Vera Bradley Capitalizes on Opportunities by Leveraging POS Data
In 2013, when the business leaders at Vera Bradley were bringing on Dillard’s, their first big department store, they knew it would be critically important to be able to see their sell-through. When they asked the team at Dillard’s for sell-through data, Dillard’s quickly introduced Vera Bradley to Accelerated Analytics and a strong and valuable relationship began. As Vera Bradley expanded into additional department stores, Accelerated Analytics was with them every step of the way.
As Vera Bradley expanded into new retailers, they knew that one of the keys to their successful growth would be the ability to compare sales across retailers. Relying solely on each individual retailer for sales data would mean looking at multiple reports with inconsistent formats and verbiage. Deriving the comparisons and analysis that would be essential to the success of their growth strategy would be time consuming and challenging. Accelerated Analytics provided a solution that allowed Vera Bradley to see all of their sales data across retailers, in a consistent format.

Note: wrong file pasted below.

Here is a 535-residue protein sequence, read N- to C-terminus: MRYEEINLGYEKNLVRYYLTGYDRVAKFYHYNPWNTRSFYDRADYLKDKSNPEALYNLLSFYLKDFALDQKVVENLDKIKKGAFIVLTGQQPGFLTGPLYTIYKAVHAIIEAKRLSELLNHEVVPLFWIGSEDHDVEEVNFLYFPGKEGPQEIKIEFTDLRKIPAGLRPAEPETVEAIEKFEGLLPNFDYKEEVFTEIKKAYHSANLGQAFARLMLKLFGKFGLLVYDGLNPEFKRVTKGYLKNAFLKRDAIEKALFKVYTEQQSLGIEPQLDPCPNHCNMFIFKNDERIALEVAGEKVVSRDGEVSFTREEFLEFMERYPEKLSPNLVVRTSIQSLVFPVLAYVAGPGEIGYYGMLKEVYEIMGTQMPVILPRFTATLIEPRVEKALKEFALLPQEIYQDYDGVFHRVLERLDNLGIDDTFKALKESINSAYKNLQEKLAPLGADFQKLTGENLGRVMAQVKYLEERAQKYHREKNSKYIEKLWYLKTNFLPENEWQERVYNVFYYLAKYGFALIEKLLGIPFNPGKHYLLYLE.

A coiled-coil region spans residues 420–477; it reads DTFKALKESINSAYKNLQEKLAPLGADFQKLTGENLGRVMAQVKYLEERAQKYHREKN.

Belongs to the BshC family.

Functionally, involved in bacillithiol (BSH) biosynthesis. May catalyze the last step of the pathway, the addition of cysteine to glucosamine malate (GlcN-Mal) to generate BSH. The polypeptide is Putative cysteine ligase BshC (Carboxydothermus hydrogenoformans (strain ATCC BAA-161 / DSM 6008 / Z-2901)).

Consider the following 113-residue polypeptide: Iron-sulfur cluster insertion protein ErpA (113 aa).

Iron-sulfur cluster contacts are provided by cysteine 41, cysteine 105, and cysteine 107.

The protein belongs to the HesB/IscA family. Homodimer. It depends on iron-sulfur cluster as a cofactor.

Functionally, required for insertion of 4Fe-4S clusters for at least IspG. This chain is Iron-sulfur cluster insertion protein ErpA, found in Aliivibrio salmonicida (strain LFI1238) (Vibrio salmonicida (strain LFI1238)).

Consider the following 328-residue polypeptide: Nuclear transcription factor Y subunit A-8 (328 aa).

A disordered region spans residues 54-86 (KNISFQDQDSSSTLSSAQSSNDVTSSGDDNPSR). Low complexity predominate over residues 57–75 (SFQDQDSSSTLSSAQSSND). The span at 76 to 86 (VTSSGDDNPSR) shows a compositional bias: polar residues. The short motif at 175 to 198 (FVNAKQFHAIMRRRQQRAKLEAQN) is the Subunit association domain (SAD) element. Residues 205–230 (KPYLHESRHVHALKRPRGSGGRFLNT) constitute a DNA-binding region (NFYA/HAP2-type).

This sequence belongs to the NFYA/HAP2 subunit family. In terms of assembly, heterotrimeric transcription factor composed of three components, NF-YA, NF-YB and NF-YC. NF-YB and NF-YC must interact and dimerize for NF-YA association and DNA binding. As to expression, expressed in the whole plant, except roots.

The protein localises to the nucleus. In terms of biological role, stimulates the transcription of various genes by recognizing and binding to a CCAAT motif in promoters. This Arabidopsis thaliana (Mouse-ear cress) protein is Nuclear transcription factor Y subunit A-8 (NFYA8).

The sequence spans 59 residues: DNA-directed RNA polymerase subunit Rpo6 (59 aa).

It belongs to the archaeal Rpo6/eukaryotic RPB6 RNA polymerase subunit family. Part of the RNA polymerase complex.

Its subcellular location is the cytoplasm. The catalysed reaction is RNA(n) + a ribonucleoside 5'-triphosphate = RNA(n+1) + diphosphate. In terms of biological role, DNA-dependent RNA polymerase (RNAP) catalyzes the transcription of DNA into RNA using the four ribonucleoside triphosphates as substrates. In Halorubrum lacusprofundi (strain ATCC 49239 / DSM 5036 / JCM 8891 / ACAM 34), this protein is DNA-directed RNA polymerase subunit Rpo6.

“We can react quickly because we have visibility; patterns are emotional and numbers don’t lie.” – Heidi McClain, Business Planner, Vera Bradley
Data Visibility Empowers Vera Bradley to Make Timely, Informed Decisions